Issue #32 Friday, November 23, 2001




Long-Time SC Trail Advocate Joins FHWA Program

Safe Kids: Road Design Trends Threaten Kids

Wanted: Test Community for Speed Hump Study

Oregon Tgm Quick Response Team Helps Communities

Rumble Strips Becoming Obsolete?

New Driver Distraction Study




Pittsburgh to get 'Yield to Pedestrian' Law?

Montana Health Pgm Conducts Walk/Bike Study

Bike Activists Sue L.A.

Portland (OR) Commuters Walk, Bike To Work

Carbon Dioxide Emissions Up 3.1% In 2000

New Urbanism, Walking Go Together

Spartanburg SC to Get Countdown Signals

Pennsylvania Towns to Improve Ped Safety

Coming: Impact-Absorbing Handlebars?

Ped Bridge to Connect Tijuana, San Diego




According to a Nov. 19th message from John Fegan, FHWA's

pedestrian-bicycle coordinator, long-time bicycle advocate Jim Schmid

will be working with Arrowhead Space & Telecommunications to assist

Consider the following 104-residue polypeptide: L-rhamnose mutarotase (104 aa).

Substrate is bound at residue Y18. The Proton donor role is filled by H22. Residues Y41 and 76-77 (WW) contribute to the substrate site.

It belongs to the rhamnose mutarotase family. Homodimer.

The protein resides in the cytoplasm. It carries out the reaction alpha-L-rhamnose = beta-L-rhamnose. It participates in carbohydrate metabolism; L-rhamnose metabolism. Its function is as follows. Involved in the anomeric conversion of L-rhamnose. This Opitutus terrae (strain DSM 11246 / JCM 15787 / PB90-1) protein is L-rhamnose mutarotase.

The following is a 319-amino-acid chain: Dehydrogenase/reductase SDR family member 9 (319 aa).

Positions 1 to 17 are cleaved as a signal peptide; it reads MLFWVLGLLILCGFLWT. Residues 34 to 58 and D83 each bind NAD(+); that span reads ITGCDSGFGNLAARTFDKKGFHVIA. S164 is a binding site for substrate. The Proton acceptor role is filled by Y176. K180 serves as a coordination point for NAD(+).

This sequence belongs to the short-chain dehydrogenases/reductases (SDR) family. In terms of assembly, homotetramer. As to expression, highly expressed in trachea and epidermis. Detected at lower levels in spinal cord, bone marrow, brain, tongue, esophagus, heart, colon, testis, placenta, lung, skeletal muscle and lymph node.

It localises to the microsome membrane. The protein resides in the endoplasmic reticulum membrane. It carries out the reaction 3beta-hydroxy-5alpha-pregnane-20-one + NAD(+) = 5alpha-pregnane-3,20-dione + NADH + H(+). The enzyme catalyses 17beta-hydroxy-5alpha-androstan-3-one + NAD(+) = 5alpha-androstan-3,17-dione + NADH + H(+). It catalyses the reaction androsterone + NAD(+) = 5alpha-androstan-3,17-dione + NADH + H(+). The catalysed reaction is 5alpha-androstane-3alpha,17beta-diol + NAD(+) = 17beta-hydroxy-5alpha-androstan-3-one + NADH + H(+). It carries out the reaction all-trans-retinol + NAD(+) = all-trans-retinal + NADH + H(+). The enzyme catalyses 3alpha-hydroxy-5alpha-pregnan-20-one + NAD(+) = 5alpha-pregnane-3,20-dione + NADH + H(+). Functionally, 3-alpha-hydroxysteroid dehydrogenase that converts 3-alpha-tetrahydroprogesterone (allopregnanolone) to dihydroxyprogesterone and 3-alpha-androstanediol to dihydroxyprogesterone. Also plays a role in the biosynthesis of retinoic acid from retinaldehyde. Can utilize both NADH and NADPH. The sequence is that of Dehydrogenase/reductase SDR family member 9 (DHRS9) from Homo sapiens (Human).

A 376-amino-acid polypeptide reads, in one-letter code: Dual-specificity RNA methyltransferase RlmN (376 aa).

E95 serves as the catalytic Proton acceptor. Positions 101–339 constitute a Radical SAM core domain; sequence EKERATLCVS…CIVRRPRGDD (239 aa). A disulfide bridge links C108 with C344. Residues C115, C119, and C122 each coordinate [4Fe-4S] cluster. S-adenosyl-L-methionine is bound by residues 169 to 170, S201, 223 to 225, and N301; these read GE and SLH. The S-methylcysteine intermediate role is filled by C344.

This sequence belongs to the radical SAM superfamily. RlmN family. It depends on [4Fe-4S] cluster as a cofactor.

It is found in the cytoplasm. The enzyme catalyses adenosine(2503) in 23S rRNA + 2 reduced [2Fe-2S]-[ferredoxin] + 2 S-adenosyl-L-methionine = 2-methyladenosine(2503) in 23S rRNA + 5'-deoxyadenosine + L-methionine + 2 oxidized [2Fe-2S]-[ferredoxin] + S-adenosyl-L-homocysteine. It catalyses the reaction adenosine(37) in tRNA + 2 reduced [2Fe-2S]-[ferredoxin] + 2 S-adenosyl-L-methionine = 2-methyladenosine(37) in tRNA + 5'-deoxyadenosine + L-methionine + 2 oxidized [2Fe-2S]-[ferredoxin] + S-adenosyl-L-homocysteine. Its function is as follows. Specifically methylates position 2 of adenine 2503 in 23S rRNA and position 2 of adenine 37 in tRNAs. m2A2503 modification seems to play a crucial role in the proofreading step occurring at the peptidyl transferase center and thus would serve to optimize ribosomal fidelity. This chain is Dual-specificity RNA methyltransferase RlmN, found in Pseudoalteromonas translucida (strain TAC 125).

with FHWA's Bicycle and Pedestrian Program and the Recreational Trails

Program. Fegan noted "We are pleased that Arrowhead

selected Jim, who comes from the South Carolina State Trails

Program...Jim is well known nationally among trail advocates as a

friendly, unbiased, and knowledgeable trail expert." Schmid will assist

with the pedestrian portion of FHWA's Bicycle and Pedestrian Program.

Duties will include helping to develop and provide training on the

planning, design, construction, and maintenance of pedestrian

facilities, including pedestrian accessibility.


You may contact Jim by phone at (202) 366-9766; by fax at (202)

366-3409 or via e-mail at: jim.schmid@fhwa.dot.gov

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According to a recent news release, "Due to recent road design

trends creating potentially hazardous conditions for children who walk,

today the National SAFE KIDS Campaign kicked off its year-round

pedestrian safety program, SAFE KIDS Walk This Way. Longer street

blocks and wider street designs offer fewer opportunities for child

pedestrians to cross streets safely. Today, at more than 300 schools

throughout the country, SAFE KIDS coalitions with the help of parents,